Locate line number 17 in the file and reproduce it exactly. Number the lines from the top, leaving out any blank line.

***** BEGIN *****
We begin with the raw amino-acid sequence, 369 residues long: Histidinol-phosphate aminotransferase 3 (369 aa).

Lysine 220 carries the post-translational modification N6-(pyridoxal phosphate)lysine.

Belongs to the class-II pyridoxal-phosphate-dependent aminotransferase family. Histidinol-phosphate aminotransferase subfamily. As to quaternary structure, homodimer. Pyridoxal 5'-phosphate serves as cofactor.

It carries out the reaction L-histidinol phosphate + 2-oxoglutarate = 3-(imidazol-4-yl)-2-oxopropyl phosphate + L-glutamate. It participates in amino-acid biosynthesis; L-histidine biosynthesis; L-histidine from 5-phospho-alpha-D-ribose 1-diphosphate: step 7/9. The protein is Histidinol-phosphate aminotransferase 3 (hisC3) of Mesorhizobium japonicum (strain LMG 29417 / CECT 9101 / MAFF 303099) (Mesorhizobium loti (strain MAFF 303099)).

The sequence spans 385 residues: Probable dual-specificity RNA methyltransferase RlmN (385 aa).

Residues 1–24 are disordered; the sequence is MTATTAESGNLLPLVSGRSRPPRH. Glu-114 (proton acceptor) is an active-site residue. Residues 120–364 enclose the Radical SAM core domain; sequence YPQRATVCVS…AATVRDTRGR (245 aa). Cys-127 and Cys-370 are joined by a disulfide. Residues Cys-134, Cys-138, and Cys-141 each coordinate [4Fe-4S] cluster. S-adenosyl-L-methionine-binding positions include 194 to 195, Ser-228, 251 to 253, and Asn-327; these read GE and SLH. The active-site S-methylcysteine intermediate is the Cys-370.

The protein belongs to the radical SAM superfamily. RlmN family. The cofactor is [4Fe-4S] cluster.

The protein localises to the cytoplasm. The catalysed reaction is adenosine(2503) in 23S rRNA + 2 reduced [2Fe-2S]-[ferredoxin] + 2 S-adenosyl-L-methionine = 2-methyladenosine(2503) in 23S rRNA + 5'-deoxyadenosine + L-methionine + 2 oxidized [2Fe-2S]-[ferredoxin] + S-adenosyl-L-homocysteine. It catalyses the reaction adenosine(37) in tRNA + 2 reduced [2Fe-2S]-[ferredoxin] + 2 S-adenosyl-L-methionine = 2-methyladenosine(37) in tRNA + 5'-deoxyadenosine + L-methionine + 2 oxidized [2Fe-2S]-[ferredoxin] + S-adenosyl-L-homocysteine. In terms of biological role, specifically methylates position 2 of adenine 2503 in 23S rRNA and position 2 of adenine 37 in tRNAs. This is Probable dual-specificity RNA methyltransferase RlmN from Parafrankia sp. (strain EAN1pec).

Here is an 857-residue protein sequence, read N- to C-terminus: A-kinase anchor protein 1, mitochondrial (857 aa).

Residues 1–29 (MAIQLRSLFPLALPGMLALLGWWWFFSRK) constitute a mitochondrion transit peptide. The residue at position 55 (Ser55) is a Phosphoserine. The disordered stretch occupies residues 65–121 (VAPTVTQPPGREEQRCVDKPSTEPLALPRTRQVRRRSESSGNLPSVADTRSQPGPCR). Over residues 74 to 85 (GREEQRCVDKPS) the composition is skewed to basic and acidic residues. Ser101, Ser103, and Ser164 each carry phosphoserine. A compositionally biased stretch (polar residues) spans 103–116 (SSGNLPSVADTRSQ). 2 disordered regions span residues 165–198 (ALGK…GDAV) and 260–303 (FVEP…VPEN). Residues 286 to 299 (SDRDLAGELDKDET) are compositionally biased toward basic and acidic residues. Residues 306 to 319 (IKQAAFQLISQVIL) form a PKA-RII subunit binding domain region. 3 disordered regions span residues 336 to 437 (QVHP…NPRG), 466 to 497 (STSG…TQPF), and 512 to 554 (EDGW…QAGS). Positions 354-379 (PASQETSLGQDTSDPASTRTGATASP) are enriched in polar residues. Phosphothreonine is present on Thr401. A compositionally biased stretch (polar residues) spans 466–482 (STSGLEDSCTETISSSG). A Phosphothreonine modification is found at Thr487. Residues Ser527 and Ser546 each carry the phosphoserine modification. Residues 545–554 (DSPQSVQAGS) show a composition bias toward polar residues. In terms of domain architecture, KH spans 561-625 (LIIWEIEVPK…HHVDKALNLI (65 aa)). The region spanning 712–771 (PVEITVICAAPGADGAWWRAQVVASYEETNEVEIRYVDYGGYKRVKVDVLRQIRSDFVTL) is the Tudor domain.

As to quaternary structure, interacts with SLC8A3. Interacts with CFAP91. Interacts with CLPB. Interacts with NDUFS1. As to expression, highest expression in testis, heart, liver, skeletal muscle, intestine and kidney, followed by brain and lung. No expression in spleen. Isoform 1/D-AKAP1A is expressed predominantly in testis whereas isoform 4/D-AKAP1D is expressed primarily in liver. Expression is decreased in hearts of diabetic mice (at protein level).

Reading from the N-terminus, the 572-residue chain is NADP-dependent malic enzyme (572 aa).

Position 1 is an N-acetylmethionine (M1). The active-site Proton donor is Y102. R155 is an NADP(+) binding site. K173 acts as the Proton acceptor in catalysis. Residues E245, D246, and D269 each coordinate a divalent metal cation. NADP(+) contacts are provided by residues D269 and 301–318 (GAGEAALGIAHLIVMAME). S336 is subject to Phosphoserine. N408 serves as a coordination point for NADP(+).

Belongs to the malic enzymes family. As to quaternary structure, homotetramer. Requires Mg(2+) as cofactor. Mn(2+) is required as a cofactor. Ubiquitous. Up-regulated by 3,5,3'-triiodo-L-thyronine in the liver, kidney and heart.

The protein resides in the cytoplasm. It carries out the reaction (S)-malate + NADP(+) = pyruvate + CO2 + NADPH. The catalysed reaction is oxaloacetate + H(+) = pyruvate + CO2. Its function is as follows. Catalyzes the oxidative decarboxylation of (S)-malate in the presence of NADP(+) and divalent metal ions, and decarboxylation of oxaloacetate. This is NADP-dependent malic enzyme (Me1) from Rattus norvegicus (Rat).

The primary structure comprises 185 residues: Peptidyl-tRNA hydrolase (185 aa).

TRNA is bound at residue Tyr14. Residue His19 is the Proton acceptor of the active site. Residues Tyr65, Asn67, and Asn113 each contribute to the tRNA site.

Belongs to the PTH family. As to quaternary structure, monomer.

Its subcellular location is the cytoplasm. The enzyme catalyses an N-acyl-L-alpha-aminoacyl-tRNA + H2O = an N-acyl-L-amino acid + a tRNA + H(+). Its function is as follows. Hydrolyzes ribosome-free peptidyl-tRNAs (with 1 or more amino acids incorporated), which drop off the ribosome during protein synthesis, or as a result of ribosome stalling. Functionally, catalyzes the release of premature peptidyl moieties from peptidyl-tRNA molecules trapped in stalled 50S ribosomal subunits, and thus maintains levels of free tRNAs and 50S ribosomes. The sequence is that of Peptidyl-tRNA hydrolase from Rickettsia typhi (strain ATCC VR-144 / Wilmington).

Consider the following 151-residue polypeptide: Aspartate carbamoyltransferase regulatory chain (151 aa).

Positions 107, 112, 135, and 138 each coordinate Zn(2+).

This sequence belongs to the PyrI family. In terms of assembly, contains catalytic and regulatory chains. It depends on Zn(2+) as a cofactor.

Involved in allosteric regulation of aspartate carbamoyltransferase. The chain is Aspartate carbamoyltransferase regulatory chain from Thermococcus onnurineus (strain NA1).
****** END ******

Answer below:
TRNA is bound at residue Tyr14. Residue His19 is the Proton acceptor of the active site. Residues Tyr65, Asn67, and Asn113 each contribute to the tRNA site.